Ketosis and ketoacidosis are two conditions that can be easy to confuse with one another if you don’t know what their differences are. Ketosis is a metabolic state the body goes into when it doesn’t have enough glycogen from carbohydrates to burn for energy. Ketoacidosis is a complication of diabetes (typically Type 1) that causes the body to produce excess blood acids. In this article, we discuss the differences between ketosis and ketoacidosis, including their symptoms. We also explain when to see a doctor and how to treat and prevent ketoacidosis.
What are Ketones?
Ketones are produced from fat and can be used as an alternative source of energy for the body when its cells are low on glucose (sugar) for a period of time. This is generally a result of very low levels of insulin (the “key” needed for sugar to enter most cells). In response, the body releases fat stored in fat cells. The fat then travels to the liver, where it is broken down into ketones, which are used as one source of alternative energy instead of glucose.
What is ketosis?
Ketosis is the presence of ketones. It’s not harmful.
You can be in ketosis if you’re on a low-carbohydrate diet or fasting, or if you’ve consumed too much alcohol.
If you’re in ketosis, you have a higher than usual level of ketones in your blood or urine, but not high enough to cause acidosis. Ketones are a chemical your body produces when it burns stored fat.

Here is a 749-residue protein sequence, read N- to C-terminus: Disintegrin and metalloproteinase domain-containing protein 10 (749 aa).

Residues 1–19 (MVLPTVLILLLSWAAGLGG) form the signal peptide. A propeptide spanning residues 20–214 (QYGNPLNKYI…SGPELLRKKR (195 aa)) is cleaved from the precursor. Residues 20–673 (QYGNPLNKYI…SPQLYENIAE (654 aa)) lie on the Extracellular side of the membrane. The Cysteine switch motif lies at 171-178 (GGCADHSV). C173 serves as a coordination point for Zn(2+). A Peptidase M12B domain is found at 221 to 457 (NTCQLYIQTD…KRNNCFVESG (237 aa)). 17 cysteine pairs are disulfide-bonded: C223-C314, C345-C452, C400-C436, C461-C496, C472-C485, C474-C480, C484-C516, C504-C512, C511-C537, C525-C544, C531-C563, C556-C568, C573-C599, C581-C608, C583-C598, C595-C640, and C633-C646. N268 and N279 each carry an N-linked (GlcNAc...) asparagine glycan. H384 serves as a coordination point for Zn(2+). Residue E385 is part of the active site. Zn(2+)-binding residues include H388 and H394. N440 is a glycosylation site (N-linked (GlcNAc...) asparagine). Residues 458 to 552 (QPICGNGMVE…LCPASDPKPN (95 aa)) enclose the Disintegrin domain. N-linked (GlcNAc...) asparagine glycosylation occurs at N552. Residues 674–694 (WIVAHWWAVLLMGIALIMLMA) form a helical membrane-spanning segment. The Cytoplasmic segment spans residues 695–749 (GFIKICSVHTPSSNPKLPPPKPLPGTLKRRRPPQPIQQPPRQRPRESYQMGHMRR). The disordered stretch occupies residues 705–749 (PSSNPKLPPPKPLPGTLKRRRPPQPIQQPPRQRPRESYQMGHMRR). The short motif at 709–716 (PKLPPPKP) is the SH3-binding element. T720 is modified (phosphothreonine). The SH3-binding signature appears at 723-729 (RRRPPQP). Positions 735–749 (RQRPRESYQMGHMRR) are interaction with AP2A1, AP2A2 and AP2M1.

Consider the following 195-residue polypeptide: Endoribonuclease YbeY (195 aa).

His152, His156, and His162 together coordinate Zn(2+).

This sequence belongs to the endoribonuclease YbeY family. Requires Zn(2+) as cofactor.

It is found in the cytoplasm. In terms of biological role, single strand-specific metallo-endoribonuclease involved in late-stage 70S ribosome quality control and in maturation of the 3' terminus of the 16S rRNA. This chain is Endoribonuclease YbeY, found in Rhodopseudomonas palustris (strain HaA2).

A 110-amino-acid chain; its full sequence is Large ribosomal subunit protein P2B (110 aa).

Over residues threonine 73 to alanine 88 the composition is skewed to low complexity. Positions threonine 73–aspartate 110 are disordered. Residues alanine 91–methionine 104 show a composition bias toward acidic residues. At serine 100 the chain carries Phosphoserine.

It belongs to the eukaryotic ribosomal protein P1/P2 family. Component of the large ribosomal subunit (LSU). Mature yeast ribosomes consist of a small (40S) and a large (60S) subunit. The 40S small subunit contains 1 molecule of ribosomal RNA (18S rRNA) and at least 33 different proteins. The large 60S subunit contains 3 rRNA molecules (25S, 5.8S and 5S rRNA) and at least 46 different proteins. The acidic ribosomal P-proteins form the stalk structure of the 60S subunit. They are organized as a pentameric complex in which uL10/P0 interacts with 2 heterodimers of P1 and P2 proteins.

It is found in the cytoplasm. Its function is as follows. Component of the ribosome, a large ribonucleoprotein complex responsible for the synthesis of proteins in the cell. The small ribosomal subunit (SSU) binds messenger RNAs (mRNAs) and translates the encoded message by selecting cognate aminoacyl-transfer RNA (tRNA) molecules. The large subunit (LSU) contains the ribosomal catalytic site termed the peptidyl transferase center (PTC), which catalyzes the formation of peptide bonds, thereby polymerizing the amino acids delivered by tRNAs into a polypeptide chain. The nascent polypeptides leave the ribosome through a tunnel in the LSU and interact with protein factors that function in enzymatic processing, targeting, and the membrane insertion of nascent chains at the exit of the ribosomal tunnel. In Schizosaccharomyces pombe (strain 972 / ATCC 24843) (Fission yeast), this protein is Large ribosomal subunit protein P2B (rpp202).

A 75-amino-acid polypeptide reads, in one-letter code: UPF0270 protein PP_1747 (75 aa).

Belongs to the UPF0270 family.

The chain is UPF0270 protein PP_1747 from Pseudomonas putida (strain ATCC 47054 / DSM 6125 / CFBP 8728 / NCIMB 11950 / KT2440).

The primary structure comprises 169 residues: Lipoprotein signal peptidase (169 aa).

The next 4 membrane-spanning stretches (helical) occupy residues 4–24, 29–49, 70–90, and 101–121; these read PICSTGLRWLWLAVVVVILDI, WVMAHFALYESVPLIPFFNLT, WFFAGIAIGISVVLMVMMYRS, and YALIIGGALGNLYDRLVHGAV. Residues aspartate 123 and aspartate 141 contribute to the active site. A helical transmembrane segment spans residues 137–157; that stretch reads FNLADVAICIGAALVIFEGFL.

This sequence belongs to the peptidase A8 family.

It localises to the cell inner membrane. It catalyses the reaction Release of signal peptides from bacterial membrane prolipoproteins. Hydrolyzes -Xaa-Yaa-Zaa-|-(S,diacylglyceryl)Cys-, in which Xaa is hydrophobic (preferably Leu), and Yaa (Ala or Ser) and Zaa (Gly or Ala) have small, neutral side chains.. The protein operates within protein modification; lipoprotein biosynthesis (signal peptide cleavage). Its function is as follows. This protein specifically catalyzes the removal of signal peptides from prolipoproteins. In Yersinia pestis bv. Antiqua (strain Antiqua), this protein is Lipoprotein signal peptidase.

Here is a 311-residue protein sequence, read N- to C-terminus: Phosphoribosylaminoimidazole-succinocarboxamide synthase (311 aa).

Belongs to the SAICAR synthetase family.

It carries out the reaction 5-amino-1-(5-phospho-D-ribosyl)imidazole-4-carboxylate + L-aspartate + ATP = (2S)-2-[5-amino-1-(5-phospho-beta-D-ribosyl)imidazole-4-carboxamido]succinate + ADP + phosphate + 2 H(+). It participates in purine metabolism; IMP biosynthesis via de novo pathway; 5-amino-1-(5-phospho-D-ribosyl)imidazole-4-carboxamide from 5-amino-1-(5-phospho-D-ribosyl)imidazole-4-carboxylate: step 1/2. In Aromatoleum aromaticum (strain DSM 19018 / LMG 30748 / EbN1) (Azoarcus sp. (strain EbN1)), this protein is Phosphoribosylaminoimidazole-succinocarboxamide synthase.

Some people choose a low-carb diet to help with weight loss. While there is some controversy over their safety and long-term sustainability, low-carb diets are generally fine. Talk to your doctor before beginning any extreme diet plan.
Symptoms of ketosis
Although the only way to be sure that the body is in ketosis is to take a ketone test, there are some symptoms that you may be experiencing the “keto flu”, or experiencing the initial side effects of sugar and carbohydrate withdrawal.
These will pass within a few days but include:
- Brain fog
- Constipation (and sometimes diarrhea)
- Sugar cravings
- Muscle aches
- Elevated heart rate
- Bad breath (known as “ketosis” breath)
Drinking plenty of water can help alleviate the symptoms of ketosis, and most of them should completely go away after a few days.
One severe side effect that some people see from long-term ketosis is the increased incidence of kidney stones. Supplementing your diet with a potassium citrate tablet can help prevent this.
What is Ketoacidosis?
Ketoacidosis, or diabetic ketoacidosis (DKA) in people with diabetes, is a complication of diabetes that occurs when a person does not have enough insulin. The body responds by breaking down fat into ketones too rapidly, resulting in high levels of ketones in the blood (far more than the normal amount in people without type 1 diabetes).
Ketones are acidic molecules, so an increased level of ketones can cause the blood to become more acidic which prevents the body’s processes from working normally. By definition, ketone levels in DKA are too high, causing the blood to become dangerously acidic. If left unaddressed, even for a few hours, this impairs the function of the brain and other organs and can be life-threatening.
Symptoms of Ketoacidosis
Diabetic ketoacidosis signs and symptoms often develop quickly, sometimes within 24 hours. For some, these signs and symptoms may be the first indication of having diabetes. You may notice: